As you enter the park from Reykjavík, you descend a steep cliff into a valley. Looking upon the face of this cliff is to literally look at the edge of North America. If you drive through the park, you will ascend on the other side adjacent to another wall; this is Eurasia. The valley in between, in which Þingvellir is contained, is the rift valley.
You are welcome to walk alongside both of these plates. One of the park’s most pleasant walks takes you between the edge of the North-American plate and an old part of the wall that collapsed away; this is called the Almannagjá gorge. This path impresses the geological processes going on here upon you very clearly, and ends with a charming waterfall called Öxaráfoss.
The tectonic plates move apart at approximately 2.5 centimetres a year and have done for millenniums. The effects of this movement are very clear within the park. Lava fields fill the valley, from magma that welled up as the continents spread, and the whole area is littered with ravines, ripped open by centuries of earthquakes.
Earthquakes continue every day in Þingvellir, although most are far too minor to be felt. No volcano has gone off in the area in 2000 years, but they are not considered extinct. More eruptions are expected; the question is only as to when.
See here for more information on volcanoes in Iceland
Between February 2015 and February 2016, almost 700,000 people visited Þingvellir National Park, making it one of the most visited sites in all of Iceland. Located just 45 minutes’ drive from Reykjavík, and the first stop on the Golden Circle, these numbers are only expected to increase with the rate of tourism.
Today, people come for more than just the history and geology (although they remain the most prevailing lures). Many, for example, come for the opportunities regarding snorkelling and diving. The ravines opened by the tectonic movement fill with the meltwater from Langjökull glacier, which has travelled underground for decades through porous lava rock, undergoing a very thorough filtration process. When it enters the ravines, therefore, it is pristinely clean and crystal clear.
The most famous one of these ravines and the only one it is permitted to snorkel or dive in is Silfra. The visibility of the water within it exceeds a hundred metres, allowing visitors to immerse themselves in a world of magical blue light, and witness incredible geology beneath the surface. As the water is two degrees Celsius throughout the year, drysuits are required for this activity, although the occasional snorkelling operator will lead daring groups in wetsuits.
Because of Silfra’s uniqueness, it is often voted as one of the world’s top five dive sites. To partake in a scuba dive, however, requires a drysuit certification or at least ten logged dives in a drysuit, verified by a qualified guide. The snorkelling has fewer requirements, but participants must be at least twelve years old and able to swim.
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Another trait of Þingvellir that draws guests is its use as a shooting location in HBO’s Game of Thrones series. Please feel free to overlook the next two paragraphs if you wish to avoid spoilers.
The aforementioned Almannagjá gorge is used to represent the Gates of the Moon, which lead towards the Eyrie, home of Lady Lysa. It is visited in Season One by Caitlyn Stark and her party (including an imprisoned Tyrion), and in Season Four by the Hound and Arya Stark. Buildings are edited on top and behind it, and the walls are lined with crossbowmen on the show; if you are a diehard fan, however, you should be able to recognise the location very quickly.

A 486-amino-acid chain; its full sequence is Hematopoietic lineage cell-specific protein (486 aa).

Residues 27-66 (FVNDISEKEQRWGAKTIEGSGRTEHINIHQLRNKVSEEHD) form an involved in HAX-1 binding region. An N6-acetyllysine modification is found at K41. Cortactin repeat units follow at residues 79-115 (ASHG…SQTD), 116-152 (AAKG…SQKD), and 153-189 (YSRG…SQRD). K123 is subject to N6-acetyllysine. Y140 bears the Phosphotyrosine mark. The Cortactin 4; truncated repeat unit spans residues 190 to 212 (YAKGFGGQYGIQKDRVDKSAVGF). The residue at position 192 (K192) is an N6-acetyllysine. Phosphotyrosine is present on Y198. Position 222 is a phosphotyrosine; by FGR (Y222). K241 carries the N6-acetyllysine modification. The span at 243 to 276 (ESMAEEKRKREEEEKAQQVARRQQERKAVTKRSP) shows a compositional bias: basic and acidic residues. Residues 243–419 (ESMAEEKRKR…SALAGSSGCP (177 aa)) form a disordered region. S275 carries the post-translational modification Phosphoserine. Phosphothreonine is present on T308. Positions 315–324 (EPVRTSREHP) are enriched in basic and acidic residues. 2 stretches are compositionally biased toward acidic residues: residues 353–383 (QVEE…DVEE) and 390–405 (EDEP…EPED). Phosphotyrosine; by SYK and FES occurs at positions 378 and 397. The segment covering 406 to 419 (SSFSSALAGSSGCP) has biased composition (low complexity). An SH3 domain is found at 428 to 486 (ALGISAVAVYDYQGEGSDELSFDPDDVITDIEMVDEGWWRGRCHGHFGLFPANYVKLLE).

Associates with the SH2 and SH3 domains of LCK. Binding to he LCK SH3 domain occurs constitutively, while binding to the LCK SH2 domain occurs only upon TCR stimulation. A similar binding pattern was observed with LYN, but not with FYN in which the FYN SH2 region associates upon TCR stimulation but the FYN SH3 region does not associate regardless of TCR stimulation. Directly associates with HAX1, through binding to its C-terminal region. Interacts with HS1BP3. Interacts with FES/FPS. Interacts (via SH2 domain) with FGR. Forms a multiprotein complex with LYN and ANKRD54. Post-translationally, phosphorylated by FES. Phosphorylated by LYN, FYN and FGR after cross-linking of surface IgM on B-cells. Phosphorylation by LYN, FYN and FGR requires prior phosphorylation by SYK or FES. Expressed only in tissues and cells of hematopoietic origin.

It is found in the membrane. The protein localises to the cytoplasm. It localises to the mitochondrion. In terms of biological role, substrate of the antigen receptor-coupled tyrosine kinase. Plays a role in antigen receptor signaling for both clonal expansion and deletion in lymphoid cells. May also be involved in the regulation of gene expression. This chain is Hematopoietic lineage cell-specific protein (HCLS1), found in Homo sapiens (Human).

The surrounding area is also used as the site where the Hound fought Brienne of Tarth and was left for dead. The lake Þingvellirvatn, Iceland’s largest natural lake which sits to the south of the park, was used as the bay from which Arya leaves Westeros to head for Braavos. The special effects crew simply removed the mountains from the far side of the lake to make it appear like the water opened out into the ocean.
The animal life at Þingvellir also brings guests. Fishing in the lake for its trout, which, due to 10,000 years of evolutionary isolation, are large for their kind, is popular, if highly regulated and expensive. Birdwatchers also flock to the area in summer, for its many species of duck, its golden plovers, and its common snipes. Wildlife enthusiasts can also keep their eye on the undergrowth and the edges of the waters, for Arctic Foxes and Mink respectively.
While visiting Þingvellir is a highly sought-after experience and is very rewarding, the number of visitors coming through the park has had a significantly negative effect on the nature. As tourism boomed, infrastructure struggled to keep up.
The moss that covers the lava rock throughout the park is incredibly delicate, and those who have not stuck to the paths during their visits have damaged much of it; it will likely take decades to recover fully. The heavy metals in coins that people have thrown into a ‘wishing well’ have seeped into the lake and are now above appropriate levels. Those staying at the campsite have been known to leave their waste behind. These are just a few of the ways tourism has damaged the park.
See here for more information about Iceland's troubled environment
Infrastructure is catching up, however; paths are now clearly marked, and many rangers patrol the area to ensure that they are being stuck to. Regulations on snorkelling and diving are ever increasing, to limit the impact of humans on Silfra as much as for safety, and visitors are now discouraged from dropping money in the waters. Þingvellir is also becoming someone of a national leader in reforestation, with much of it covered in native birch and non-native pines.
Visitors to Þingvellir can greatly help its survival by respecting the basic rules and leaving as little impact as possible. Ideally, Þingvellir can be a beautifully preserved place that will leave you wanting to bring the ideals of natural beauty and cultural protection back home with you.
Although affected by tourism, its history, culture, geology and natural beauty mean that it certainly still has this potential.